Oblates of St. Benedict associated with the monks of St. Procopius Abbey




Vatican II Council has made it clear that the laity should exercise a very active role in the Church’s mission to the world. Oblates of St. Benedict are in a favored position for carrying out this admonition. They are spirituality associated with a Benedictine community. They have pledged themselves to order their lives in accord with the spirit of the Rule of St. Benedict. They are therefore encouraged to be faithful witnesses of Christ by striving to bring the Gospel message and God’s way of holiness to the world around them. This is, in fact, the chief reason for their being Oblates of St. Benedict.

In order that the lives of Oblates may be a true and effective response to the call of God and His Church, these guidelines have been written to help Oblates in their mission as lay apostles, so that they can openly bear witness to Christ and promote the salvation of mankind.



  1. Oblates of St. Benedict are Christian men and women admitted into spiritual union and affiliation with a Benedictine community of monks or nuns, so that they may share in the spiritual life, prayers, and good works of the community.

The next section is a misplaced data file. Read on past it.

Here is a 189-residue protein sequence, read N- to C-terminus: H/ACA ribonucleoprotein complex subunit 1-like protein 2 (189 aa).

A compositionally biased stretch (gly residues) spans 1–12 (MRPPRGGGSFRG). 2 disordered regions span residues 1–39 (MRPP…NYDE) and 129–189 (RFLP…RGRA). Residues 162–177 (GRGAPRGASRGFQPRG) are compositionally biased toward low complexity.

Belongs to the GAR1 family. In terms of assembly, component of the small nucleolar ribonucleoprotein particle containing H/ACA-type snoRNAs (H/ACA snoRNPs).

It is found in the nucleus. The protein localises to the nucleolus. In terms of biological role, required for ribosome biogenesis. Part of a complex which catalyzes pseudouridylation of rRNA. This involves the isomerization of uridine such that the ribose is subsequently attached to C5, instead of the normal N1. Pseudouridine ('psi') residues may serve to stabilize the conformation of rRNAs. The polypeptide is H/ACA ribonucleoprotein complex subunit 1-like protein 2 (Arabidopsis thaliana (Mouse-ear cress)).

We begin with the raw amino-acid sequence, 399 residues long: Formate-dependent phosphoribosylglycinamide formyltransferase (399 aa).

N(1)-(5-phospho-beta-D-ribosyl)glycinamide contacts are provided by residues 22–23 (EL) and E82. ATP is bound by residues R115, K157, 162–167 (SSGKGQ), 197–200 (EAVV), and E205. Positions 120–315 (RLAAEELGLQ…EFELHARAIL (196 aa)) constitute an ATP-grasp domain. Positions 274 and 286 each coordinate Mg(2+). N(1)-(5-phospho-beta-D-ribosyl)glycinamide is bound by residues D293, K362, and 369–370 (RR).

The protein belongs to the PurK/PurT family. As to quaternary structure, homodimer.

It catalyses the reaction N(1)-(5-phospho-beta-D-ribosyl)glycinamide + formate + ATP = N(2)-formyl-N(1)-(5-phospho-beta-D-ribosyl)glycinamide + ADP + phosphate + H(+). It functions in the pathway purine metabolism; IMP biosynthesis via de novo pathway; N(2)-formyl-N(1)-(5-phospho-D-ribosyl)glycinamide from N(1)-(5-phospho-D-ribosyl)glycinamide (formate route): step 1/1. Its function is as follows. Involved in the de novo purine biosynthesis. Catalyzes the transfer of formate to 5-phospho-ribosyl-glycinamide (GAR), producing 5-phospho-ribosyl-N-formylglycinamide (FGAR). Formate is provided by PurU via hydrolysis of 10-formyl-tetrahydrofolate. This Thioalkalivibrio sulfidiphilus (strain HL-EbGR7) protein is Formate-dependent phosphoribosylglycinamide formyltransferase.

2. Oblates do not live in the monastic house of the community while they continue faithfully to carry out the duties of their particular state in life and occupation, wherever they may be.
  3. Within the framework of their daily lives in the world, Oblates strive to lead full Christian lives enlightened by personal efforts to understand Christ’s teaching in the Scriptures as interpreted by St. Benedict in his Rule for monks. Oblates are guided and inspired by their continued spiritual association with the monastic community.
  4. Oblates are a “spiritual arm” of the Benedictine community, reaching out into all areas of life, seeking to share with others what they themselves gain as Oblates of St. Benedict. Their affiliation with a community of monks or nuns is not therefore for their own personal good alone. It is chiefly by their Christian example, even by their very presence among others, that they hope to bring St. Benedict’s ideal of service to God and man into the world where they live and work.
  5. Since Oblates of St. Benedict primarily offer themselves for the service of God and Man, they will therefore strive for God’s honor and glory before all else, keeping in mind the Benedictine motto: “That in all things God may be glorified.”